Be a Good Neighbor

You're Not The Only Person Flying

by jeff edwards

Airports are like your neighborhood. At our little privately owned, public use airport we have 125 hangars and hundreds of airplanes, a couple of flight schools, a Part 135 operation, fueling facilities, an office, an aviation museum and more. Most importantly we have lots of people! I am sure there are many airports like it around the country. For the most part, these small airports are self-regulated. We pretty much live and let live around here. Right now, due to the flooding plaguing the Midwest, another nearby airport has largely relocated to our little place. We have become very crowded—mainly because a large local flight school came with that relocation. We are happy to help them out. 

The floods are affecting our airport as well. Over 100 of our hangars now have water in them. Due to rising flood waters, some of us hosted the displaced aircraft, helped out relocating hangar stuff, etc. I currently have a Comanche in my hangar waiting for its own hangar to dry out. The flood waters are due to recede later this week, and my hangar appears to be spared.


Last week I found the Sonex pictured below parked on the grass next to my office blocking the taxiway.  No one in the FBO office knew anything about it. I was not happy because I planned to do a little flying that morning. Not only was it parked there but it was immobilized due to a busted tailwheel. I looked up the N number and called the pilot on his cell phone. I explained the taxiway situation and he apologized. I thought about my then not so neighborly attitude and immediately changed my tone. I told him I noted his tailwheel was busted and he explained that he and his wife were on a long cross country from the west coast to visit family in Ohio when it broke on landing. They were AOG far from home. He asked about a small shop here and asked if they could handle the repair. I assured him that they would do a good job. He and his wife arrived soon afterwards and I offered him hangar space but by then the shop was coming down to move the aircraft. The shop had to order a tailwheel assembly from Sonex and it would not arrive until the next day so he and his wife rented a car and continued their trip to Cincinnati to visit their son. I saw him again today as he was at the pump fueling the little bird to fly home. He is a homebuilder like us and works for a major aerospace company and he is planning on being at Airventure again this year. Nice gentleman, and I am glad I met him.

This situation has caused me to think more about being a good airport neighbor. I have been blessed to have a front row seat from my office at our local airport since my window fronts the main ramp. I am sure all of you have your list of dos and don'ts when it comes to being a good airport neighbor. Here are a few of mine:

Do: Be cheerful and welcoming to strangers at your airport. An elderly man and his 17-year-old grandson mistakenly entered our office today looking for the flight school. Due to the floods I invited them in and gave them a seat and located the instructor. It was the grandson’s first flying lesson. I could have sent them to the FBO which has several inches of water in it but they did not have any waders or galoshes.  I wanted his first experience to be the best for him. Wet shoes would not have helped that situation.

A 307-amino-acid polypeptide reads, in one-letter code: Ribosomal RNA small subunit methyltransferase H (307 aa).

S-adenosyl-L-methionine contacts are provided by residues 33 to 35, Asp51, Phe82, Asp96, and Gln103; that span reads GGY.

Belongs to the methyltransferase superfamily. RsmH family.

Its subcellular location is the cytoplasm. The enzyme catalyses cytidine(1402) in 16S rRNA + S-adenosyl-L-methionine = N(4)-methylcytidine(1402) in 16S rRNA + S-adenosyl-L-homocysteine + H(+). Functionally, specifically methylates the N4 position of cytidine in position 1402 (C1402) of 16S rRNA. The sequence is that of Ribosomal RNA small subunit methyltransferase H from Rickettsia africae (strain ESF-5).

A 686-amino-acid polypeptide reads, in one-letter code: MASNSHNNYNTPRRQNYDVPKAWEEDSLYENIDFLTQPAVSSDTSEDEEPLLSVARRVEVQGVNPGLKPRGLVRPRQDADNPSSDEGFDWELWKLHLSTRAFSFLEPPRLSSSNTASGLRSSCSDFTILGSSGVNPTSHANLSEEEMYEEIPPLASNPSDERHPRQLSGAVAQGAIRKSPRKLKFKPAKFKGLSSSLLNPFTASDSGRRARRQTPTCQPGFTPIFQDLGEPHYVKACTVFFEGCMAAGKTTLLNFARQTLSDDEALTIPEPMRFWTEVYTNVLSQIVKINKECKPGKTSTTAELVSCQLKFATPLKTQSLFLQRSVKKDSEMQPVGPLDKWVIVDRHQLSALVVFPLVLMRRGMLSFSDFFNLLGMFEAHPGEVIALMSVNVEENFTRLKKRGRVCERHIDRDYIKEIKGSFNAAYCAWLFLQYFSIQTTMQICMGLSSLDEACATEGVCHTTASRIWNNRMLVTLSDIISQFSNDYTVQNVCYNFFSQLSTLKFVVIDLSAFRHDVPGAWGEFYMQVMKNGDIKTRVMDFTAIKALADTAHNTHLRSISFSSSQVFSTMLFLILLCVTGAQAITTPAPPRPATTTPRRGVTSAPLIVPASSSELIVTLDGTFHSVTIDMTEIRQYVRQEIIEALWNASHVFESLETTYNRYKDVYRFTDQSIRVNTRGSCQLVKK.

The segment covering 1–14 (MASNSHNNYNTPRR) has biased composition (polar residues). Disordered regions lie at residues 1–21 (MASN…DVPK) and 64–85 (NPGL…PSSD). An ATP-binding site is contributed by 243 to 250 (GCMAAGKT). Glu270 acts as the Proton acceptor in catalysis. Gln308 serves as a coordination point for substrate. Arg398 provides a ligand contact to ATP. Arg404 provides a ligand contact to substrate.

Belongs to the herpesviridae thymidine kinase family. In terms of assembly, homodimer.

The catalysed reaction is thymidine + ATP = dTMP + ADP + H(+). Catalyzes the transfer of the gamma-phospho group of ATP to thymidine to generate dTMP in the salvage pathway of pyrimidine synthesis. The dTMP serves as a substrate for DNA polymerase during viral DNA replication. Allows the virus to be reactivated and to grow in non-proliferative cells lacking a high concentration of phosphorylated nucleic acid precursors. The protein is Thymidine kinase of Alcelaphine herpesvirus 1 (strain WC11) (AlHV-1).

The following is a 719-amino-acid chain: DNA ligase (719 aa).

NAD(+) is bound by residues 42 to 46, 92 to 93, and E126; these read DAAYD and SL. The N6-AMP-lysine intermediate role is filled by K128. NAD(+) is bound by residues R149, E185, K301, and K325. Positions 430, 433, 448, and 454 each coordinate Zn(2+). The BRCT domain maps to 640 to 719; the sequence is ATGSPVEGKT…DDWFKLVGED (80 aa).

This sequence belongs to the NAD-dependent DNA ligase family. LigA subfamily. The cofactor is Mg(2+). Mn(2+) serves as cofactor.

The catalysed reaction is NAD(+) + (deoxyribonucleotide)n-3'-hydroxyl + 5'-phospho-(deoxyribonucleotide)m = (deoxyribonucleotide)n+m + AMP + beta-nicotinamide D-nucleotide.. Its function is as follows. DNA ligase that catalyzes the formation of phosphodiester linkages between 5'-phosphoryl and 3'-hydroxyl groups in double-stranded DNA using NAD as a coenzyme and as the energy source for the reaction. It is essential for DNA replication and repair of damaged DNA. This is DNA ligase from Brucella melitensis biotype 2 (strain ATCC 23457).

Many times I have found Lancairs on the ramp overnight. Invariably, I wander out and introduce myself to the pilot and offer my hangar space for the evening (or longer). Only a few have taken me up on it, but I have made some great friends that way—especially Dr. Hassan Malik!

Rarely, someone experiences a grounding breakdown on the ramp, and I have spent some time assisting with tools, wrenching, etc. No one likes to be stranded, but the kindness of strangers goes a long way to ease the burden.

The don't list is long, but if you remember one thing, remember this: You are not the only pilot with the only aircraft in the universe. Be considerate of others!


  • block taxiways. Don’t pull up to the fuel pump and walk away or go to lunch. Don’t leave your APU running outside my window all day.
  • smoke while you are refueling the aircraft, because the person you blow up may be me. My office is less than 150 feet to the fuel pumps. I am certain a flaming airplane will consume my office and me with it.
  • turn your aircraft towards my open hangar door and do a full power runup. It tends to reorganize the hangar real quick! 
  • do a runup at the fuel pump. Find out where the runup area is and do it there.
  • pull up to the hold short line blocking the taxiway and do a 30-minute runup. Be ready to takeoff when you get to the hold short. Give way to others if you are not ready!
  • go NORDO in the traffic pattern. God gave us radios to use for official business like traffic advisories. Use yours!
  • follow the B-52 on downwind. When you extend a downwind to practice the dreaded 7 engine approach, everyone else has to follow. Again, be considerate of others in the pattern. 
  • buzz the pattern. No one needs to see that your aircraft is a lot slower than the F/A-18 the Blue Angels fly. Besides, half of the airport bums will think you are a douche for doing so, and the students in the traffic pattern will scatter like birdshot as soon as they see Mr. Hot Shot approaching the numbers. Don’t be that guy. If you are looking for approval get it somewhere else.
  • fail to study the A/FD. It has a lot of important information about the airport and local airspace. Our airport is right traffic for runway 16 but occasionally some knucklehead uses a left pattern and violates the Class B airspace one mile east of us. Also, our traffic pattern is 800 feet AGL. Higher puts you in the Class B. 

Finally, adjust your attitude and be a good neighbor!

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